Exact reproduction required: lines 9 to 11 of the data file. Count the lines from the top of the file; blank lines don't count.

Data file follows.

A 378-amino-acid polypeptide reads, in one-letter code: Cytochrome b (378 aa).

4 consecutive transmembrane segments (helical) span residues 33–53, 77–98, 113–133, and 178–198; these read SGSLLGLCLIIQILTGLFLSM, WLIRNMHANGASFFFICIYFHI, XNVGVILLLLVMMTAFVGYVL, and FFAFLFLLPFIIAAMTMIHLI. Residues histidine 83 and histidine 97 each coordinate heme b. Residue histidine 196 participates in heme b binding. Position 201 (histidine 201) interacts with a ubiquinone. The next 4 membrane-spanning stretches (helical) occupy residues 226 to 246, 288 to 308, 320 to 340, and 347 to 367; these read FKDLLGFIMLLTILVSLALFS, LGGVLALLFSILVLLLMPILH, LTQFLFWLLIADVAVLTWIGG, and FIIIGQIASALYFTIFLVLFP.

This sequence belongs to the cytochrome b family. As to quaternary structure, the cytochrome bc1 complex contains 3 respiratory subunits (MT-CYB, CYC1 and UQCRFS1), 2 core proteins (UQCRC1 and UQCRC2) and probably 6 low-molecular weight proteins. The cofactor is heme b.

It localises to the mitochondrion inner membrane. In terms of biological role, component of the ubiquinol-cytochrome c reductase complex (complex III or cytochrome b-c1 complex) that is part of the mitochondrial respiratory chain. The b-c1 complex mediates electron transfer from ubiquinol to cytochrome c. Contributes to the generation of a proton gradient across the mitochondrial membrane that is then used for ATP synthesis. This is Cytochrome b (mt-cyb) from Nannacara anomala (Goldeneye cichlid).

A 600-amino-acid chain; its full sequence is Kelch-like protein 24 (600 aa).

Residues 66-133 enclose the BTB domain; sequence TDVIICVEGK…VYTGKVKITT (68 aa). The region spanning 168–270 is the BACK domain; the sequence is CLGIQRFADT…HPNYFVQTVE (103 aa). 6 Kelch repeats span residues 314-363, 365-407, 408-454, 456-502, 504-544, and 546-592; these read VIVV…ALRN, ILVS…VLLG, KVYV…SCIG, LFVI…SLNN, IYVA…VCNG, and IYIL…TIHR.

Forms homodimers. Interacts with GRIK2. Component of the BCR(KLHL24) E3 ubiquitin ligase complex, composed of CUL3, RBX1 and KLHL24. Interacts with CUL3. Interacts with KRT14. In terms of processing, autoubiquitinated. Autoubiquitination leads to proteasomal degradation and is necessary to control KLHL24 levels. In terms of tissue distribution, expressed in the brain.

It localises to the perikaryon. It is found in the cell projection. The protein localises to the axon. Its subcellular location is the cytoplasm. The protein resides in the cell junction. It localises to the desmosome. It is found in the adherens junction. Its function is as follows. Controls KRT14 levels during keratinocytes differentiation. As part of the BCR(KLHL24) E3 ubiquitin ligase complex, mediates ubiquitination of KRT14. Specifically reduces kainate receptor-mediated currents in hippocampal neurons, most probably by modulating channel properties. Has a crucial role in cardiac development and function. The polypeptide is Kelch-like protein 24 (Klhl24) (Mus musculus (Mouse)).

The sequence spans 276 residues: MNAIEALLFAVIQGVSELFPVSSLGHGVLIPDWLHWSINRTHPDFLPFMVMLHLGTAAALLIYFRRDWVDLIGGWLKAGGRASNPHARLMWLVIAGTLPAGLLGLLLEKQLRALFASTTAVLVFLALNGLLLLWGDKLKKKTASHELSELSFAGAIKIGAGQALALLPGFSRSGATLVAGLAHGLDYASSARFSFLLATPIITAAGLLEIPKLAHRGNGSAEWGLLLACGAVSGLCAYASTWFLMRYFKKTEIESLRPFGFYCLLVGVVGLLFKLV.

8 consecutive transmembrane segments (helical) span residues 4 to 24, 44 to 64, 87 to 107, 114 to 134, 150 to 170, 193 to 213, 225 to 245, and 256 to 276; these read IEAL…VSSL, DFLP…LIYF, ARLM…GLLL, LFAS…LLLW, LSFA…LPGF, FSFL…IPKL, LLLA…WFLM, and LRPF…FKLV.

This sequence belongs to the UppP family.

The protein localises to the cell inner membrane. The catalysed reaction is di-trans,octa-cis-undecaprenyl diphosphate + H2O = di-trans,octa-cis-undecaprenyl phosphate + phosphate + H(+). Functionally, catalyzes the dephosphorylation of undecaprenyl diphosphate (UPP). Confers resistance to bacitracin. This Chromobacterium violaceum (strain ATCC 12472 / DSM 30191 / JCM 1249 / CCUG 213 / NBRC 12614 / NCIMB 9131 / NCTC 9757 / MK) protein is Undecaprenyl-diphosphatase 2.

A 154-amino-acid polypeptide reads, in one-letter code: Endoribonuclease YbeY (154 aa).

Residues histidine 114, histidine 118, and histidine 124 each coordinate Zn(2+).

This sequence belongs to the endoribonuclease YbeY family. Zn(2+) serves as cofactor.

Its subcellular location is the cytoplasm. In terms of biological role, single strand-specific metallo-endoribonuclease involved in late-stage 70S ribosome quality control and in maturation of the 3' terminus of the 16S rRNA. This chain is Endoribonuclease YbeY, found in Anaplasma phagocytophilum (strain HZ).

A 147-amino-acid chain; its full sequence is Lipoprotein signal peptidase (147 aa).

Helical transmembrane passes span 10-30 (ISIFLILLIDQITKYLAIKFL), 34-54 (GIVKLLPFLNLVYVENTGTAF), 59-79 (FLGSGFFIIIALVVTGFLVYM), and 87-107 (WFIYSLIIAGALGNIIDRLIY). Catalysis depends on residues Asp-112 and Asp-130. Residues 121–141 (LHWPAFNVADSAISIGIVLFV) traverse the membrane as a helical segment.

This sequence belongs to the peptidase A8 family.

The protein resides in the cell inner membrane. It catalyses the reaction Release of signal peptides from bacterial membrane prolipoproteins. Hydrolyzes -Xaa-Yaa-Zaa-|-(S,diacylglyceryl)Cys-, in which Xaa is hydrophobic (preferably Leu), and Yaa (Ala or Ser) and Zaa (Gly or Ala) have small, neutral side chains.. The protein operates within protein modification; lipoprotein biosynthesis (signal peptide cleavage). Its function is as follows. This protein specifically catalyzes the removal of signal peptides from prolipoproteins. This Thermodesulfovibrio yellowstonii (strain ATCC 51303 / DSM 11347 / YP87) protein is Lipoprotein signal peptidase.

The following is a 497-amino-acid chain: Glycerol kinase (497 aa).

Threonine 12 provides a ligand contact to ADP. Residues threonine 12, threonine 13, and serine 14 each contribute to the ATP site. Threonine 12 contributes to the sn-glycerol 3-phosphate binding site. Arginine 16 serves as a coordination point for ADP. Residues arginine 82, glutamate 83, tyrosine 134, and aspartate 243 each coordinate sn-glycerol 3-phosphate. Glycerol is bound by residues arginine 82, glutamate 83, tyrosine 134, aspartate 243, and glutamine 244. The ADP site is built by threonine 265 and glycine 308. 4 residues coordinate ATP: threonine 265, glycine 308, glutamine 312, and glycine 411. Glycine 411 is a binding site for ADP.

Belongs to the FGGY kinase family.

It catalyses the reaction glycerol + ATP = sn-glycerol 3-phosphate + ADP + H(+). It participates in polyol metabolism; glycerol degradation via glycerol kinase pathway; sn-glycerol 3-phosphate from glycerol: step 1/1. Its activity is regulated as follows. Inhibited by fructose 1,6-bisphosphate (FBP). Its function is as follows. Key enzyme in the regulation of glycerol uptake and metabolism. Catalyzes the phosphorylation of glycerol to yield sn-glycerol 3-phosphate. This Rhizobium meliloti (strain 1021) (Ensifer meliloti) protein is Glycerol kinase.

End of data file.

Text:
The sequence spans 276 residues: MNAIEALLFAVIQGVSELFPVSSLGHGVLIPDWLHWSINRTHPDFLPFMVMLHLGTAAALLIYFRRDWVDLIGGWLKAGGRASNPHARLMWLVIAGTLPAGLLGLLLEKQLRALFASTTAVLVFLALNGLLLLWGDKLKKKTASHELSELSFAGAIKIGAGQALALLPGFSRSGATLVAGLAHGLDYASSARFSFLLATPIITAAGLLEIPKLAHRGNGSAEWGLLLACGAVSGLCAYASTWFLMRYFKKTEIESLRPFGFYCLLVGVVGLLFKLV.

8 consecutive transmembrane segments (helical) span residues 4 to 24, 44 to 64, 87 to 107, 114 to 134, 150 to 170, 193 to 213, 225 to 245, and 256 to 276; these read IEAL…VSSL, DFLP…LIYF, ARLM…GLLL, LFAS…LLLW, LSFA…LPGF, FSFL…IPKL, LLLA…WFLM, and LRPF…FKLV.

This sequence belongs to the UppP family.